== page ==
I think that you knowing that drinking was unacceptable and you actually did not do it is remarkable. You are the minority and I hope my kids are more like you than me. But chances are they will be more like me so I would have no problem using something like soberlink.

    • melanie says:

      i DON’T think our generation “turned out okay…”

      i went to a pretty small high school and we had several kids killed from being drunk, whether in driving accidents or otherwise. of COURSE i want to have a relationship of trust with my children; of COURSE i want them to have a healthy perspective on alcohol and drinking; of COURSE i hope that other parents will monitor their homes and children…but the truth is that there are cracks that kids fall through every single day, even with loving parents who do everything they can to the best of their ability. i think apps and other devices that provide accountability to kids when parents are not around are only beneficial.

  • Dez says:

    Ok as I teen I shaved off half of my very long hair- didnt impress any guys that I knew either.
    You can You-tube mock drunk driving accidents to see videos, they also have actual videos of drunk driving accidents. A couple of our local schools do mock accidents right around prom.

  • Kerri says:

    My dh & I are willing to pick up our kids & even their friends (we have a 12 passenger van) vs having anyone drink & drive.

    Last Saturday night. I got pulled over by the Police in our 1990 red & silver truck with cab. The officer asks if I have been drinking. “No officer, I have not had a drop.” This is why I usually don’t drink any alcohol at all if I am driving as I can say that sentence with all honesty. Then he asks where I was heading, “Home, which is just a few minutes away.”, He wanted to know where I had come from, so I told him the name of the town. Then he wants to know where I was there…uggg….”I was at the Pub?! BUT I was the designated driver so that is why I was not drinking!” I actually was as I had given a friend a ride home & we had planned it this way as I had picked her up. I had my next line ready, “Actually if you want to check with her partner he is a Police Officer in _________ and my friend I gave a ride to just texted to let him know she was safe & sound. He knows I don’t drink & drive. I was the teenager that went to parties, didn’t drink & then drove everyone else home! This was after as a younger teen I had a very bad experience & decided I needed to be the one to keep my friends safe.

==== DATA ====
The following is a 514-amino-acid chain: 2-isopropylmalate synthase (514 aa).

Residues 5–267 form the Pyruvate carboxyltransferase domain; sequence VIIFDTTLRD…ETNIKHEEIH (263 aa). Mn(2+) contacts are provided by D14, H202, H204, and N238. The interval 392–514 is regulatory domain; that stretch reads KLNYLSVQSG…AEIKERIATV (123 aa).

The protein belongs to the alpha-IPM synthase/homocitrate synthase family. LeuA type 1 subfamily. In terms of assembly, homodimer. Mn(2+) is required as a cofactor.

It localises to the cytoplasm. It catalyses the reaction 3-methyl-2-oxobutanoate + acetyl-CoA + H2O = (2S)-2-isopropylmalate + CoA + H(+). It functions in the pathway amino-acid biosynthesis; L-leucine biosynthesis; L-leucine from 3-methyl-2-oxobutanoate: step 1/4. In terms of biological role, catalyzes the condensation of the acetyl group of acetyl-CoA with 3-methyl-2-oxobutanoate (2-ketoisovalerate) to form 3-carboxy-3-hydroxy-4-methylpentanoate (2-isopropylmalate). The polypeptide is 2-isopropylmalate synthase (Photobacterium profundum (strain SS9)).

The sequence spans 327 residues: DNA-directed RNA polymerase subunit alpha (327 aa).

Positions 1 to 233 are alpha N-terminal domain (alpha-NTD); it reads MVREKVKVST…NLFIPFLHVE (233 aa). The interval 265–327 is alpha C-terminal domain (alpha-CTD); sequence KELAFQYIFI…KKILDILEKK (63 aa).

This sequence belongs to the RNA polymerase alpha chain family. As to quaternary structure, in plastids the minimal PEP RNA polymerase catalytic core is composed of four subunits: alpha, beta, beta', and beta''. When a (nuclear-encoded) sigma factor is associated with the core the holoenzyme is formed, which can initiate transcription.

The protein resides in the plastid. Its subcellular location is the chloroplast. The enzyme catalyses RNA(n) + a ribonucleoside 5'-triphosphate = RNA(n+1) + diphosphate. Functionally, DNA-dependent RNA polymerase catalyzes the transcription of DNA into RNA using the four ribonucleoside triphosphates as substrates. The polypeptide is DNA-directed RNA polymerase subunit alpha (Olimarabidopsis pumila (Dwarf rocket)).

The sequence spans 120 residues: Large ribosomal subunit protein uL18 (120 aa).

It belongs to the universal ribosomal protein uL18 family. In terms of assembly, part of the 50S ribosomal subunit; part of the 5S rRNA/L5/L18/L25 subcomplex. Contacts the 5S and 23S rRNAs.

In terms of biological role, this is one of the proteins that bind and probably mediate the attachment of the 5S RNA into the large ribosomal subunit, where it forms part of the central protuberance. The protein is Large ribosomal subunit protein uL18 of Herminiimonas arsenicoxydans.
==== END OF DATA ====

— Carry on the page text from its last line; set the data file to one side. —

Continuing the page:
• N and Em's mom says:

    I think that this would be more useful for my teenager to have as a way to check the person driving her. No one ever says they are too drunk to drive. I always think of the video of Princess Di’s driver walking across the lobby of the hotel with no obvious impairment, then finding out after the crash that he was sh*t-faced drunk.

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kelcey kintner